NHS staff are experiencing increasing pressure but remain positive about the work they do and the standard of service they provide, according to the results of the 2014 NHS Staff Survey published by NHS England today (24 February).
A total of 255,000 NHS staff members took part in the confidential survey which considered 29 key measures and indicators.
Some of the key findings of the survey include: (i) two thirds (67 per cent) of staff said they thought patient care was the top priority for their organisation; (ii) three quarters of staff reported that patient experience measures are collected in their organisation and 50 per cent said such feedback is used to improve patient care; (iii) two thirds (68 per cent) of staff feel able to contribute to improvements; and (iv) two thirds (68 per cent) of staff would feel safe to raise concerns.
“This national survey is a great tool to listen to NHS staff – one of the most dedicated staff groups in the country – and translate their views into tangible improvements to work environments”, said Neil Churchill, Director of Patient experience at NHS England. “This is vital because we know that better staff experience means better care for patients.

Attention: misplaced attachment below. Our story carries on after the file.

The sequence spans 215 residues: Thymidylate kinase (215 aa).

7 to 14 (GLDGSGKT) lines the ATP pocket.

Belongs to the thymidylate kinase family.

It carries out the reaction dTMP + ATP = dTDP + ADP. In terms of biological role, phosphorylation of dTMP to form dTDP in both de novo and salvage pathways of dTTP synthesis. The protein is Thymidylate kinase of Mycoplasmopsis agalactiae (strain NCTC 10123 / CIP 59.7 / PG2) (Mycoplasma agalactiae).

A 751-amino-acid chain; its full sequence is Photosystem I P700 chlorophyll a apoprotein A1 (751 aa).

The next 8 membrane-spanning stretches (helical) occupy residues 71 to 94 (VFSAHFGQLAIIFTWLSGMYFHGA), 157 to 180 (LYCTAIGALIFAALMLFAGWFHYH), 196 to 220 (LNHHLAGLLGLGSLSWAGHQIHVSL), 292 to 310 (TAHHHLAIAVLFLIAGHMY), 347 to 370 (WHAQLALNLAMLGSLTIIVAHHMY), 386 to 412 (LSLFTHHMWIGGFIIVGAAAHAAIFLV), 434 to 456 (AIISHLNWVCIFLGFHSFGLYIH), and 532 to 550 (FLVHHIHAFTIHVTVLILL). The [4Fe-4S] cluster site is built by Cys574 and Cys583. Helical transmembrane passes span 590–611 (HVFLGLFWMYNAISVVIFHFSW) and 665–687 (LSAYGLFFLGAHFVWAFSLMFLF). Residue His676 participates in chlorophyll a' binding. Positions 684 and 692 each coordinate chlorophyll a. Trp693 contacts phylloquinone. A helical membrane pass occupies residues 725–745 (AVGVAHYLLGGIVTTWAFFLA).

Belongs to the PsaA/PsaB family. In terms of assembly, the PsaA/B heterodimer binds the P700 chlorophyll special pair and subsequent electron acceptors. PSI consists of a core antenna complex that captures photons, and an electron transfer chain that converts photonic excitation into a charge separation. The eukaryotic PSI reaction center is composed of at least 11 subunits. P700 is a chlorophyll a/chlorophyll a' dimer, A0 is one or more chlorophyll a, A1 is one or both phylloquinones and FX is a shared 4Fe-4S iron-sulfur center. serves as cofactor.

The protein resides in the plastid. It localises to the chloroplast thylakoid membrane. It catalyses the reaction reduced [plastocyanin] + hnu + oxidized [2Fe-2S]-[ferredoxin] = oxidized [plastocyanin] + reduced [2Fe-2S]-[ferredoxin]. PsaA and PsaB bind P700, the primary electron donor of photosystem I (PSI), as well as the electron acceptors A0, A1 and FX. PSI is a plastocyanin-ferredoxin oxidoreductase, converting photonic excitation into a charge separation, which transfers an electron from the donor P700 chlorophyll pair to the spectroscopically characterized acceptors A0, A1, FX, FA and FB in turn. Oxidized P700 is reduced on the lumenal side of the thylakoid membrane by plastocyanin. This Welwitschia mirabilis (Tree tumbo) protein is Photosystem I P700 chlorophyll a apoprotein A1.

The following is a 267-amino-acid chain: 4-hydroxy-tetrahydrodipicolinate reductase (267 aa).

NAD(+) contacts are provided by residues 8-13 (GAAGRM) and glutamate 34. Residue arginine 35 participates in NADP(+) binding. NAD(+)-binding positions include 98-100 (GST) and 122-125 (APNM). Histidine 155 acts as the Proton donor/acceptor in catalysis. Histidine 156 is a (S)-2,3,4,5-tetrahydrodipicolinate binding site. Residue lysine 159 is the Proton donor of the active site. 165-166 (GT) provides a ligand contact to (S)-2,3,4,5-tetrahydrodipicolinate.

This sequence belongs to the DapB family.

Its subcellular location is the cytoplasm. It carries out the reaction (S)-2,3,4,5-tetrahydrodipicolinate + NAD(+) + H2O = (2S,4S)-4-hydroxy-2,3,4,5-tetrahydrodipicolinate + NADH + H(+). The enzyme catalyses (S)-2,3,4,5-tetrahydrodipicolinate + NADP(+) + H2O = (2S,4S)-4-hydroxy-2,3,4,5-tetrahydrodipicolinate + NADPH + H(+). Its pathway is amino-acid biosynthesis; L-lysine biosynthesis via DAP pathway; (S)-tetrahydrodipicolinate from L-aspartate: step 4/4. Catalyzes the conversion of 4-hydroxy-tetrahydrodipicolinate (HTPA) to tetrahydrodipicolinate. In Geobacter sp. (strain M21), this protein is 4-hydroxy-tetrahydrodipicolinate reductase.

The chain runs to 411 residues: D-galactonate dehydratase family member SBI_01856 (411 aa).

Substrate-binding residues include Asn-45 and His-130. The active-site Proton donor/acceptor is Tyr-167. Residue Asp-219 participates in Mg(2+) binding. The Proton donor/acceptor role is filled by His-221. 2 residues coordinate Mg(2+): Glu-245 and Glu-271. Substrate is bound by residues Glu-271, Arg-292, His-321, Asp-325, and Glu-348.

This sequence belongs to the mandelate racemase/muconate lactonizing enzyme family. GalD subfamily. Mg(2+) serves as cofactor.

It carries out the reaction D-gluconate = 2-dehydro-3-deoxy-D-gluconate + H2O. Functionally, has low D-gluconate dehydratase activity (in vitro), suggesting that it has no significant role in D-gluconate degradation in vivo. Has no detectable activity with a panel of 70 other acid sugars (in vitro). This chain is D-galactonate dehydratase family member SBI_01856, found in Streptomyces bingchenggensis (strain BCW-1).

“However, the national averages mask striking differences in staff experience between different hospitals and other NHS employers. It is vital that NHS organisations take ownership of their data and act on the results – all feedback becomes positive when it is used as a tool for improvement.”
NHS England has advised that the results of the NHS Staff Survey should be used in conjunction with the Staff Friends and Family Test to keep up-to-date records of staff attitudes and views.
More information is available on the NHS England website.